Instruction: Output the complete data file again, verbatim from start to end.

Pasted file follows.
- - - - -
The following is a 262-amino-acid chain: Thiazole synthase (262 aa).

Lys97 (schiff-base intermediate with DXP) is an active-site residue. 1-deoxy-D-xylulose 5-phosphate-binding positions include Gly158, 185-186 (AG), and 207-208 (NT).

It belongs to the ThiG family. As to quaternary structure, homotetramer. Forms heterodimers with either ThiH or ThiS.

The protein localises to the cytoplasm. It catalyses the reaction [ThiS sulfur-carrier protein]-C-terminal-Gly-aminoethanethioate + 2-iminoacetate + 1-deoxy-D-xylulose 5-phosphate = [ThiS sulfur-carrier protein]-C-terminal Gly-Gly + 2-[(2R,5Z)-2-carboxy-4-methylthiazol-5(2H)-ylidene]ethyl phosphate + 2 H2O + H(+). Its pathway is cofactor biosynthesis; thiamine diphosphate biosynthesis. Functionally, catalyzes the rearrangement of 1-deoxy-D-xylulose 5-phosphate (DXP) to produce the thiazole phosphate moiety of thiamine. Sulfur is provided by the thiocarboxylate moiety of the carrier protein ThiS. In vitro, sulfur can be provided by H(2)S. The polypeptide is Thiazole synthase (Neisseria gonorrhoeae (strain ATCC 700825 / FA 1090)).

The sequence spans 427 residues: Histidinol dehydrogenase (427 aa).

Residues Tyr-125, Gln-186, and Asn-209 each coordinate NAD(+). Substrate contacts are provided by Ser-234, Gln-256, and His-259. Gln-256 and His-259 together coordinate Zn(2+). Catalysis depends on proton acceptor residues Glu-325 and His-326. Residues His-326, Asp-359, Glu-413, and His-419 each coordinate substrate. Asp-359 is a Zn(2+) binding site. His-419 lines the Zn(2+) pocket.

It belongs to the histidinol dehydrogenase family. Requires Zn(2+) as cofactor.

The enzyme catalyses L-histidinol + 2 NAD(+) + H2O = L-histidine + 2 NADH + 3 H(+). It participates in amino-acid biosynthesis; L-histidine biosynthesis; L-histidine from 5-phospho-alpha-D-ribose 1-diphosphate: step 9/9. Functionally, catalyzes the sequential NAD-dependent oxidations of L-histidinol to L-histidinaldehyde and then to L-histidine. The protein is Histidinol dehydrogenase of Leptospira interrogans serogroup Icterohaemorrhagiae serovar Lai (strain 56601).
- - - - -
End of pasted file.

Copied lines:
The following is a 262-amino-acid chain: Thiazole synthase (262 aa).

Lys97 (schiff-base intermediate with DXP) is an active-site residue. 1-deoxy-D-xylulose 5-phosphate-binding positions include Gly158, 185-186 (AG), and 207-208 (NT).

It belongs to the ThiG family. As to quaternary structure, homotetramer. Forms heterodimers with either ThiH or ThiS.

The protein localises to the cytoplasm. It catalyses the reaction [ThiS sulfur-carrier protein]-C-terminal-Gly-aminoethanethioate + 2-iminoacetate + 1-deoxy-D-xylulose 5-phosphate = [ThiS sulfur-carrier protein]-C-terminal Gly-Gly + 2-[(2R,5Z)-2-carboxy-4-methylthiazol-5(2H)-ylidene]ethyl phosphate + 2 H2O + H(+). Its pathway is cofactor biosynthesis; thiamine diphosphate biosynthesis. Functionally, catalyzes the rearrangement of 1-deoxy-D-xylulose 5-phosphate (DXP) to produce the thiazole phosphate moiety of thiamine. Sulfur is provided by the thiocarboxylate moiety of the carrier protein ThiS. In vitro, sulfur can be provided by H(2)S. The polypeptide is Thiazole synthase (Neisseria gonorrhoeae (strain ATCC 700825 / FA 1090)).

The sequence spans 427 residues: Histidinol dehydrogenase (427 aa).

Residues Tyr-125, Gln-186, and Asn-209 each coordinate NAD(+). Substrate contacts are provided by Ser-234, Gln-256, and His-259. Gln-256 and His-259 together coordinate Zn(2+). Catalysis depends on proton acceptor residues Glu-325 and His-326. Residues His-326, Asp-359, Glu-413, and His-419 each coordinate substrate. Asp-359 is a Zn(2+) binding site. His-419 lines the Zn(2+) pocket.

It belongs to the histidinol dehydrogenase family. Requires Zn(2+) as cofactor.

The enzyme catalyses L-histidinol + 2 NAD(+) + H2O = L-histidine + 2 NADH + 3 H(+). It participates in amino-acid biosynthesis; L-histidine biosynthesis; L-histidine from 5-phospho-alpha-D-ribose 1-diphosphate: step 9/9. Functionally, catalyzes the sequential NAD-dependent oxidations of L-histidinol to L-histidinaldehyde and then to L-histidine. The protein is Histidinol dehydrogenase of Leptospira interrogans serogroup Icterohaemorrhagiae serovar Lai (strain 56601).